Hedgers got busy on Monday as commodity ETFs scored some of the day’s biggest gains. Not long-only commodity funds, mind you, but leveraged short takes on crude oil, natural gas, silver and gold.
The pundits also got busy trying to explain the sell-offs, with many pointing to a resurgent Yankee dollar. Sure, there’s a bid under the greenback now, but there are other considerations. Exhaustion, for example. Sometimes, the starch just gets taken out of a market. That certainly seems to be the case for gold.
Monday, as spot bullion tumbled more than $33 to $1,466 an ounce, the value of SPDR Gold Shares (NYSE Arca: GLD) slid 1.5%, reaching its lowest level in two months. And, true to its mandate, the ProShares UltraShort Gold (NYSE Arca: GLL) portfolio spiked 3% higher. GLL offers twice the daily inverse change in bullion’s price.
GLL can be used in lieu of a short position in gold futures, so you can see why hedgers would be interested in the product. A cash purchase of GLL instantly bestows a 200% short gold stance; but if shares are bought through a margin account, even more leverage can be obtained.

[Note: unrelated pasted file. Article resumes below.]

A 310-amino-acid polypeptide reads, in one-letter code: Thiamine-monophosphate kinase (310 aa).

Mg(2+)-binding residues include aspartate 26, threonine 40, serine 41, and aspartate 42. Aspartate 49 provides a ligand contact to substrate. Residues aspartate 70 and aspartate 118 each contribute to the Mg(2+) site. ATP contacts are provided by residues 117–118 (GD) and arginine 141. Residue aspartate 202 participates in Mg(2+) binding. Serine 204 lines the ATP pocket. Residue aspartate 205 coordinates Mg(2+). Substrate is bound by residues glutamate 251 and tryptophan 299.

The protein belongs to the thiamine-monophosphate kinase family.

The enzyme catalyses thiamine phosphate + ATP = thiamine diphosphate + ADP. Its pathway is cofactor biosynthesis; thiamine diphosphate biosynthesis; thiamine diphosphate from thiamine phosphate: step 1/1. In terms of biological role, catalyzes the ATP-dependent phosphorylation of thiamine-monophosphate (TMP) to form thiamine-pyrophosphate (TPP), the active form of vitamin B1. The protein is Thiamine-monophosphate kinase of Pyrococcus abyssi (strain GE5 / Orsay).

Speculators willing to absorb the compounding risk and resultant tracking error of a leveraged product also use GLL.
On Monday, specs were cheered and hedgers relieved by the buoyancy in GLL’s price. Many chart-savvy traders had been eyeing a technical pattern, looking for a breakdown from a recent high in gold—and by extension, GLD. Monday’s close at the $138 level pierced the neckline of a head-and-shoulders top (seen in the GLD chart below), setting up a potential dive to levels last seen in July.
GLD investors will want to keep their eyes on the $133 level as support for the ETF’s now-year-long bull run.
GLL holders would be well served to monitor GLD’s support as well. Monday’s action put gears in motion for a 13% run-up in the inverse portfolio’s price. If GLD rebounds off support, though, the likelihood of GLL achieving its objective diminishes.
Brad Zigler is WealthManagement's alternative investments editor. Previously, he was the head of marketing, research and education for the Pacific Exchange's (now NYSE Arca) option market and the iShares complex of exchange traded funds.